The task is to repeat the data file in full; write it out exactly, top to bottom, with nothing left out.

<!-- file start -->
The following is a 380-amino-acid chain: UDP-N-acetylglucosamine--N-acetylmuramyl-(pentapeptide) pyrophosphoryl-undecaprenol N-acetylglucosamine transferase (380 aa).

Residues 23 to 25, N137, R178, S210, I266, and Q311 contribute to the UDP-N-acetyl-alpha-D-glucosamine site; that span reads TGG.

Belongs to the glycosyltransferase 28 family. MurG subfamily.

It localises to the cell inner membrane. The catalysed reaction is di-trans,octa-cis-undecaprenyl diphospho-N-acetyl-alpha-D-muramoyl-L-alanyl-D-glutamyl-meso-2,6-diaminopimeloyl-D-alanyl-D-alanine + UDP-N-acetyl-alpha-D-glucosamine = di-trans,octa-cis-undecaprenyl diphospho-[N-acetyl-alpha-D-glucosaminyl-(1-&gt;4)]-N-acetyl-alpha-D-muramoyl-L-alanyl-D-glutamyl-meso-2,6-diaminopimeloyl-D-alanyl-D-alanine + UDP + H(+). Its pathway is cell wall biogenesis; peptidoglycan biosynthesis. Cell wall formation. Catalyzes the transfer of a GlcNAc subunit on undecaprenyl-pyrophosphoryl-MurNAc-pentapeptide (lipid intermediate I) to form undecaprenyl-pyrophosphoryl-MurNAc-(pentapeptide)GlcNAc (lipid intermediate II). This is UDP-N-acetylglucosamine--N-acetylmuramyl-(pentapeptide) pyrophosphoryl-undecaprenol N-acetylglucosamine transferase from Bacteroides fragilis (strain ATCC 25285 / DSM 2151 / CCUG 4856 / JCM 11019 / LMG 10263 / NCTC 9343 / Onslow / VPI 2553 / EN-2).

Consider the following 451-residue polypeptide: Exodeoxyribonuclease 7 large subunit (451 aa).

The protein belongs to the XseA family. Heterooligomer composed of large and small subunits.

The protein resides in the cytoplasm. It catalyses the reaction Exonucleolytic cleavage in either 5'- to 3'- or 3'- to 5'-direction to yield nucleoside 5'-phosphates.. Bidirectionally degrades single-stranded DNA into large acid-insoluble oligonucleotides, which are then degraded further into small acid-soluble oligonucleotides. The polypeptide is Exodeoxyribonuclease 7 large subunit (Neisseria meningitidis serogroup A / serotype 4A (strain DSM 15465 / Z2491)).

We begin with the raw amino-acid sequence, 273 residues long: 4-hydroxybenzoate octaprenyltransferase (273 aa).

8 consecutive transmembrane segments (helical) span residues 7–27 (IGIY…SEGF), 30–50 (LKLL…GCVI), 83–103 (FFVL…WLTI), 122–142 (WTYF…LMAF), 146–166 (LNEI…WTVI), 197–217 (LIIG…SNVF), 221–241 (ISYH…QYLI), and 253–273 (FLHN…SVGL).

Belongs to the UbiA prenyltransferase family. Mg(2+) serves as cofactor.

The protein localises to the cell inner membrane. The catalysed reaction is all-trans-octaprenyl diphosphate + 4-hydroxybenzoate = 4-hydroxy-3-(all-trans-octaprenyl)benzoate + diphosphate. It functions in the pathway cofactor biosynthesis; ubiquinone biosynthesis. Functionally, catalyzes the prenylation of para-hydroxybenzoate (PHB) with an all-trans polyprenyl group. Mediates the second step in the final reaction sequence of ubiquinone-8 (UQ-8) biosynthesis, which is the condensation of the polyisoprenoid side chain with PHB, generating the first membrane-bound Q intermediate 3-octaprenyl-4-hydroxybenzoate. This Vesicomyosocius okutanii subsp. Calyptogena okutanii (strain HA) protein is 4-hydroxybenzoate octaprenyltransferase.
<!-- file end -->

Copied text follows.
The following is a 380-amino-acid chain: UDP-N-acetylglucosamine--N-acetylmuramyl-(pentapeptide) pyrophosphoryl-undecaprenol N-acetylglucosamine transferase (380 aa).

Residues 23 to 25, N137, R178, S210, I266, and Q311 contribute to the UDP-N-acetyl-alpha-D-glucosamine site; that span reads TGG.

Belongs to the glycosyltransferase 28 family. MurG subfamily.

It localises to the cell inner membrane. The catalysed reaction is di-trans,octa-cis-undecaprenyl diphospho-N-acetyl-alpha-D-muramoyl-L-alanyl-D-glutamyl-meso-2,6-diaminopimeloyl-D-alanyl-D-alanine + UDP-N-acetyl-alpha-D-glucosamine = di-trans,octa-cis-undecaprenyl diphospho-[N-acetyl-alpha-D-glucosaminyl-(1-&gt;4)]-N-acetyl-alpha-D-muramoyl-L-alanyl-D-glutamyl-meso-2,6-diaminopimeloyl-D-alanyl-D-alanine + UDP + H(+). Its pathway is cell wall biogenesis; peptidoglycan biosynthesis. Cell wall formation. Catalyzes the transfer of a GlcNAc subunit on undecaprenyl-pyrophosphoryl-MurNAc-pentapeptide (lipid intermediate I) to form undecaprenyl-pyrophosphoryl-MurNAc-(pentapeptide)GlcNAc (lipid intermediate II). This is UDP-N-acetylglucosamine--N-acetylmuramyl-(pentapeptide) pyrophosphoryl-undecaprenol N-acetylglucosamine transferase from Bacteroides fragilis (strain ATCC 25285 / DSM 2151 / CCUG 4856 / JCM 11019 / LMG 10263 / NCTC 9343 / Onslow / VPI 2553 / EN-2).

Consider the following 451-residue polypeptide: Exodeoxyribonuclease 7 large subunit (451 aa).

The protein belongs to the XseA family. Heterooligomer composed of large and small subunits.

The protein resides in the cytoplasm. It catalyses the reaction Exonucleolytic cleavage in either 5'- to 3'- or 3'- to 5'-direction to yield nucleoside 5'-phosphates.. Bidirectionally degrades single-stranded DNA into large acid-insoluble oligonucleotides, which are then degraded further into small acid-soluble oligonucleotides. The polypeptide is Exodeoxyribonuclease 7 large subunit (Neisseria meningitidis serogroup A / serotype 4A (strain DSM 15465 / Z2491)).

We begin with the raw amino-acid sequence, 273 residues long: 4-hydroxybenzoate octaprenyltransferase (273 aa).

8 consecutive transmembrane segments (helical) span residues 7–27 (IGIY…SEGF), 30–50 (LKLL…GCVI), 83–103 (FFVL…WLTI), 122–142 (WTYF…LMAF), 146–166 (LNEI…WTVI), 197–217 (LIIG…SNVF), 221–241 (ISYH…QYLI), and 253–273 (FLHN…SVGL).

Belongs to the UbiA prenyltransferase family. Mg(2+) serves as cofactor.

The protein localises to the cell inner membrane. The catalysed reaction is all-trans-octaprenyl diphosphate + 4-hydroxybenzoate = 4-hydroxy-3-(all-trans-octaprenyl)benzoate + diphosphate. It functions in the pathway cofactor biosynthesis; ubiquinone biosynthesis. Functionally, catalyzes the prenylation of para-hydroxybenzoate (PHB) with an all-trans polyprenyl group. Mediates the second step in the final reaction sequence of ubiquinone-8 (UQ-8) biosynthesis, which is the condensation of the polyisoprenoid side chain with PHB, generating the first membrane-bound Q intermediate 3-octaprenyl-4-hydroxybenzoate. This Vesicomyosocius okutanii subsp. Calyptogena okutanii (strain HA) protein is 4-hydroxybenzoate octaprenyltransferase.